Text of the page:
Monday, May 03, 2010

Review: One Amazing Thing by Chitra Banerjee Divakaruni

First line: When the first rumble came, no on in the visa office, down in the basement of the Indian consolate, thought anything of it.

From the inside cover: Late afternoon in a passport and visa office in an unnamed American city. Most customers and even most office workers have come and gone, but nine people remain. A punky teenager with an unexpected gift. An upper-class Caucasian couple whose relationship is disintegrating. A young Muslim-American man struggling with the fallout of 9/11. A graduate student haunted by a question about love. An African-American ex-soldier searching for redemption. A Chinese grandmother with a secret past. And two visa office workers on the verge of an adulterous affair.

When an earthquake rips through the afternoon lull, trapping these nine characters together, their focus first jolts to their collective struggle to survive. There's little food. The office begins to flood. Then, at a moment when the psychological and emotional stress seems nearly too much for them to bear, the young graduate student suggests that each tell a personal tale, "one amazing thing" from their lives, which they have never told anyone before. And as their surprising stories of romance, marriage, family, political upheaval, and self-discovery unfold against the urgency of their live-or-death circumstances, the novel proves the transcendent power of stories and the meaningfulness of human expression itself. From Chitra Divakaruni, author of such finely wrought, bestselling novels as Sister of My Heart, the Palace of Illusions, and The Mistress of Spices, comes her most compelling and transporting story to date. One Amazing Thing is a passionate creation about survival - and about the reasons to survive.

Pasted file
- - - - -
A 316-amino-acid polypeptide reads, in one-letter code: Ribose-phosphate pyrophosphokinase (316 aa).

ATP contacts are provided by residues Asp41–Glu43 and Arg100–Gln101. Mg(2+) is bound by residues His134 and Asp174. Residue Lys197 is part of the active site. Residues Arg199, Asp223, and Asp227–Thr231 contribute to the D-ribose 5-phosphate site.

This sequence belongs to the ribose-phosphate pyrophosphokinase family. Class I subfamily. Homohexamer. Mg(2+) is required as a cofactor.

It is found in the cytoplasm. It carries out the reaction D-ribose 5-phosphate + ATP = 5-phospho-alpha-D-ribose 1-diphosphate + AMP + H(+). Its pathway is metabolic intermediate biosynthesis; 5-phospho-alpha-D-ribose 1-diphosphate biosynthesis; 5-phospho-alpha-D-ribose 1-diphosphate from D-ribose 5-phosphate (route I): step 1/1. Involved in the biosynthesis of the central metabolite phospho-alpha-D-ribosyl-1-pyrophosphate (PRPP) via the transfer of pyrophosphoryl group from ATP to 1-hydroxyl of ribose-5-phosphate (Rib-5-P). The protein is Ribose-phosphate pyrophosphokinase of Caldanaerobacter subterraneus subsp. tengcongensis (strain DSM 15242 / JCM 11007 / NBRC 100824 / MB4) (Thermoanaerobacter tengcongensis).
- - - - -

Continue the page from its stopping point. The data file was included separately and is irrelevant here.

My thoughts: This book was the pick for my April book club meeting. Had it not been for that, I am not sure this would have been something I would have picked up, although I am glad I did read it. While I didn't love the book, I did find it an interesting read.

I found the writing to be beautiful, with thorough descriptions and characterizations. There are quite a few parts of the book that I vividly remember due to the well-crafted writing. I enjoyed the stories each person told, although I was quite surprised that there were no reactions from the other characters after each story...that was mind-boggling to me. The constantly shifting point of view from character to character, between stories and current events, and changes from first to third person and back made the novel confusing for me to follow at times and I did find myself flipping back a few pages to see what was going on. My biggest issue with the book, though,  is the ending - I felt it was quite abrupt and did not tie everything together...not only do almost all of the character stories remain open ended and unresolved, the larger story leaves the reader hanging in a big way.

While I liked the premise of this book, I felt it could have been more.It's as if it didn't quite live up to it's name. All in all, a decent read...This is the first book I have read by Chitra Banerjee Divakaruni but it will not be the last.

(I borrowed this book from the library.)
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2 comments

  1. I hate it when an author crafts this beautiful story and then can't quite figure out how to end it, so they just chop it off. Kind of like the equivalent of my students running out of ideas and just writing "the end" :)

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  2. Ah yes, I hate when the mechanics of the writing jolt you out of the story instead of flowing smoothly so you lose yourself in its world. I had a similar experience with that in a book recently.

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